Review of "Limits to Growth: The 30-Year Update"
Change your ways or face the consequences: that is the message from Donella Meadows, Jorgen Randers, and Dennis Meadows. Over thirty years after the publication of Limits to Growth, the authors have revised and updated their World3 model, showing convincing evidence that humanity is heading for catastrophe.
What are the dire consequences that we face if we do not change course? We are already in overshoot, claim the authors. The human ecological footprint, the land and sea area used to sustain humanity through food production, industry, and shelter, exceeds the Earth's ability to support us. In the long term, because we are overwhelming the sources of goods and the sinks for our wastes, we are using more than one Earth and bequeathing the mess to our children.
Central to the thesis of LTG+30 is the idea of sources and sinks: because the Earth contains finite resources and can absorb a limited amount of pollution, human activity can grow beyond these limits. The authors contend that it already has. The earth contains a finite quantity of petroleum, natural gas, coal, and minerals: these are non-renewable resources that are depleted eventually. Humanity can also use up renewable resources like forests faster than those forests can grow back. The authors introduce the idea of regenerative capacity: the amount of a renewable resource that we can use without depleting it. We can also pollute the planet faster than the Earth's sinks can absorb and neutralize them. If we do not reduce our pollution, we contaminate our water, air, and topsoil.
In order to avoid overwhelming the Earth's sources and sinks, we must limit our use of renewables to match the planet's regenerative capacity. We must also substitute renewables for nonrenewable resources. Although this does not mean that we give up all nonrenewables right away, we should not deplete them faster than we can develop alternatives. And we must limit our pollution to a quantity below what the Earth can assimilate (254).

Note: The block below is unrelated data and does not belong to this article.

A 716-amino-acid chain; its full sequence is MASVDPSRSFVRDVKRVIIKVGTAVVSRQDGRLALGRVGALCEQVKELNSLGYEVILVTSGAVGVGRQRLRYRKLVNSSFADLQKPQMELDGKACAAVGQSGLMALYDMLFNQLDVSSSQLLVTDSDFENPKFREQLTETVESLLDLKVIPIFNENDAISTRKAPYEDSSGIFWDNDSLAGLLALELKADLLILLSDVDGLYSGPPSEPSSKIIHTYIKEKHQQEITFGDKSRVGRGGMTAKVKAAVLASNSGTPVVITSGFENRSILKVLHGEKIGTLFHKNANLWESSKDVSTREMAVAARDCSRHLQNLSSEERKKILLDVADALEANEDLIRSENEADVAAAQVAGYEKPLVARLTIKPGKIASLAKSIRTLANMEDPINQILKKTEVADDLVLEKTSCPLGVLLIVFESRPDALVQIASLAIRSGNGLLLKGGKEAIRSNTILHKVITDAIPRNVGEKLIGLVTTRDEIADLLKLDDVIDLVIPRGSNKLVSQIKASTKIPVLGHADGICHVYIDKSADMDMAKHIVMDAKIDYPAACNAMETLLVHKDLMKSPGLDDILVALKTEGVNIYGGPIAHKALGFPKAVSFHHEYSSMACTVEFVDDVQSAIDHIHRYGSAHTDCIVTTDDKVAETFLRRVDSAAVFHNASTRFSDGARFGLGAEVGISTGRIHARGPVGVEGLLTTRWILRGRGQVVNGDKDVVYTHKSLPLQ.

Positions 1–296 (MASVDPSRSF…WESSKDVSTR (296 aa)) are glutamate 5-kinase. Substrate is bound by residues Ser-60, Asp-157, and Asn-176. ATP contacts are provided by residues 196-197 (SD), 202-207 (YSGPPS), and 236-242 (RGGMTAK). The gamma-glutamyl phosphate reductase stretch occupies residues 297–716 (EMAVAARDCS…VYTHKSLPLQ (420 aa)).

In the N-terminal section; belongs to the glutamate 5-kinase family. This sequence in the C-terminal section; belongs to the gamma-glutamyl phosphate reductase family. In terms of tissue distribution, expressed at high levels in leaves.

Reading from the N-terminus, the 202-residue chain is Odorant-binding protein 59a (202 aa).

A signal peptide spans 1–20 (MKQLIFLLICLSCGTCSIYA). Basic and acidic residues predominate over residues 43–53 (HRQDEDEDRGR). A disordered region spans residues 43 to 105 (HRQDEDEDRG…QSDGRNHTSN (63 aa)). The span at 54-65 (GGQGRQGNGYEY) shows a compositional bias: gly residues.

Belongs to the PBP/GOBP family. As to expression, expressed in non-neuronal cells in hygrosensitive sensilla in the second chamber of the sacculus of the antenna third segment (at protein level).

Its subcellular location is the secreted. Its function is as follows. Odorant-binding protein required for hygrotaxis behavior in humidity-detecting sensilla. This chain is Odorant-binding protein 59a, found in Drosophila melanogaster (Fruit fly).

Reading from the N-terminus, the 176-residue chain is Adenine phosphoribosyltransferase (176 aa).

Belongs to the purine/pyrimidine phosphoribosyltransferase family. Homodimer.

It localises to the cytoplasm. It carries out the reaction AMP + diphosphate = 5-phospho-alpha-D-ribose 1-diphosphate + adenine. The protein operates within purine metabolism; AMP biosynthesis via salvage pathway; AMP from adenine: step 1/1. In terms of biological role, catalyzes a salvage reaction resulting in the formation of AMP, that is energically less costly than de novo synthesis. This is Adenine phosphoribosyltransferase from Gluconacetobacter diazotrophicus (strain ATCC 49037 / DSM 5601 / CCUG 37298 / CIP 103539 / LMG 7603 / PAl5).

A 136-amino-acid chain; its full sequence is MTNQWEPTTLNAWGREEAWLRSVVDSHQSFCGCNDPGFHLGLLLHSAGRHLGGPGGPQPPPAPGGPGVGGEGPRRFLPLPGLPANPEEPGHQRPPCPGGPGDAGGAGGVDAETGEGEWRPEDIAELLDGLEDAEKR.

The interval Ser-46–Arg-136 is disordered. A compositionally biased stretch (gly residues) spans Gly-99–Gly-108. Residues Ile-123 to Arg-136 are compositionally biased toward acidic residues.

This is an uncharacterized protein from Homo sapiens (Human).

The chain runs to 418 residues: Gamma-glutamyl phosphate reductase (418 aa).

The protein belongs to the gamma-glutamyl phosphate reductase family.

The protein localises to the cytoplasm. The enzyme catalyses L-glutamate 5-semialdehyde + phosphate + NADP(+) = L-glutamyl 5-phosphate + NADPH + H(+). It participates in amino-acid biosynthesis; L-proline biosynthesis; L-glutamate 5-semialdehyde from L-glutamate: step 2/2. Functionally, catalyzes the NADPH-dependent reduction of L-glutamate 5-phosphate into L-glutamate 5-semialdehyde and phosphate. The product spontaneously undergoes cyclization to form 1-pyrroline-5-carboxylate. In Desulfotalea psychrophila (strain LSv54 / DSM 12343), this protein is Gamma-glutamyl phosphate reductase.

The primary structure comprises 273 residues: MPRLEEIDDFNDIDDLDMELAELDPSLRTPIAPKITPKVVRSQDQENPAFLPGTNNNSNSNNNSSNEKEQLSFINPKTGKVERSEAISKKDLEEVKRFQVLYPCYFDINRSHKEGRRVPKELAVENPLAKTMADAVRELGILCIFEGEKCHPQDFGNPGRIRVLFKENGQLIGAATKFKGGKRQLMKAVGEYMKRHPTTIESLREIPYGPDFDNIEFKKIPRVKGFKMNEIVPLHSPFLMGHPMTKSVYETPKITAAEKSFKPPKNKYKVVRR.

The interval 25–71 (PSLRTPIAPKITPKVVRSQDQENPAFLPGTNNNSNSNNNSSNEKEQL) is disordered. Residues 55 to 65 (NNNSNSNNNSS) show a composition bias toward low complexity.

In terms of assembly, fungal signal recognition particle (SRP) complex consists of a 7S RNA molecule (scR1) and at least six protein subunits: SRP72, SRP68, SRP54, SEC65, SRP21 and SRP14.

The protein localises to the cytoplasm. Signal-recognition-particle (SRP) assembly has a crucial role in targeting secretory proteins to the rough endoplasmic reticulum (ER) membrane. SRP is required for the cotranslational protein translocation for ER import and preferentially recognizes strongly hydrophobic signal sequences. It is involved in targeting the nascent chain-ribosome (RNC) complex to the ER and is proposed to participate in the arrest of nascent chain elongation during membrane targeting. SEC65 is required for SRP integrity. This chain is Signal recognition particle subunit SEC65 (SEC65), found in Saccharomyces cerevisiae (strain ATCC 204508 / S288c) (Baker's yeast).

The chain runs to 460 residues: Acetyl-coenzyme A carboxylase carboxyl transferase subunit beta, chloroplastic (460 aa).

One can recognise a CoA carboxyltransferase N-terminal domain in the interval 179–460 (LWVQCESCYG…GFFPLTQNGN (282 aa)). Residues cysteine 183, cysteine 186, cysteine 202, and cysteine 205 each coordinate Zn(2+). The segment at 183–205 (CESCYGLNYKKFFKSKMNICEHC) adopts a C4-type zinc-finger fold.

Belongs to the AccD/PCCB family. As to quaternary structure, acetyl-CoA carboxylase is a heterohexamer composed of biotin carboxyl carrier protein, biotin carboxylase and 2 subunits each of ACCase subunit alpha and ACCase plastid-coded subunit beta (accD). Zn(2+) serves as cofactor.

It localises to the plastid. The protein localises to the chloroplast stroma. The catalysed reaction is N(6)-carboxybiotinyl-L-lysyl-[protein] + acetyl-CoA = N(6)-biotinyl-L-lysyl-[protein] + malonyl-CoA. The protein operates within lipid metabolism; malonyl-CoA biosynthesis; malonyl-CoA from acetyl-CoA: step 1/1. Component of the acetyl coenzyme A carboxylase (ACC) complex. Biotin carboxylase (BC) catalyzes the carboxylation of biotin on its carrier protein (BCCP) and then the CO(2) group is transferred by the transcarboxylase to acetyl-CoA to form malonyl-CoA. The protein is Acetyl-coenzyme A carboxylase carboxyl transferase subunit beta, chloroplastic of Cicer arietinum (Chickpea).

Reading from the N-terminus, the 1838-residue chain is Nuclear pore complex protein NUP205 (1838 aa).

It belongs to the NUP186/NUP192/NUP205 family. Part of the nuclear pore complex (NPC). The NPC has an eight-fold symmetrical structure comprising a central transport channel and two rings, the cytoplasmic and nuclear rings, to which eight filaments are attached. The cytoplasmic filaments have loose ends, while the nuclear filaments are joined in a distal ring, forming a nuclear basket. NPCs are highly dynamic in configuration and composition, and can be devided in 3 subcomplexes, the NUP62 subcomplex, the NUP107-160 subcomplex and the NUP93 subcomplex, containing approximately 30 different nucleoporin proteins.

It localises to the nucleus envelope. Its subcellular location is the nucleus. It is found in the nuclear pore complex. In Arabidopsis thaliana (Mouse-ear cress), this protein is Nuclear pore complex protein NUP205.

The authors provide eleven models (like most computer programmers, they begin counting at zero), showing possible scenarios for humanity's future through 2100. A common thread in many of these scenarios is overshoot and collapse. As population, food production, industry, and pollution grow unabated, Mother Earth strikes back, reducing food production, available goods, and overall human welfare.
But Meadows, Randers, and Meadows are not doomers. What distinguishes the authors from the "die off" crowd is their conviction that another kind of future is possible. If we learn to live within the Earth's limits, the authors claim, we can reach sustainability and avoid catastrophe.
Sustainability does not require a limit to creativity, technological progress, or human happiness. What it does require, however, is a change in the way we relate to stuff: we must change our consumption patterns and reduce our production of waste. If we are to avoid collapse, the authors argue, we must limit population and industrial output, abate pollution, conserve both renewable and non-renewable resources, and increase land yield while protecting soil quality (244).
The result? In the rosy scenario 9, we avoid catastrophic die off, limit and eventually reduce the human ecological footprint, and sustain human welfare (245). How do we acheive this utopia? The authors give vague suggestions and tools that people may be able to use to get from here to there: the book's prescriptive portion may well be its weakest chapter. They assert that we should, "Extend the planning horizon," in government and industry, focusing on long term success over decades as opposed to mere months or quarters. This change in the ways of leadership seems unlikely given the entrenched habits of those in power.
So how do we get to a sustainable society? Although the authors do not offer specific solutions that government and corporations can adopt, they do provide, "Tools for the transition to sustainability" (265). We facilitate this process through, "Visioning," "Networking," "Truth-telling," "Learning," and "Loving." This vague description of useful attitudes and habits leaves the reader feeling empty, wishing for more specific ideas for what managers, public servants, and citizens can do. Nonetheless, because the authors have done such an excellent job of explaining the problems we face, they can be forgiven their lack of detail in the chapter on solutions.
Having shown where we are today and where we might be going, Meadows, Randers, and Meadows leave the task of fixing overshoot to the next generation (Donella Meadows died in 2001). Coming up with creative ways to preserve human welfare while limiting our resource use is an even larger challenge than assessing and understanding the problem. Are we up to the task?
Meadows, Dennis, Meadows, Donella, and Randers, Jorgen. Limits to Growth: The 30-Year Update. White River Junction, Vermont: Chelsea Green Publishing Company, 2004.
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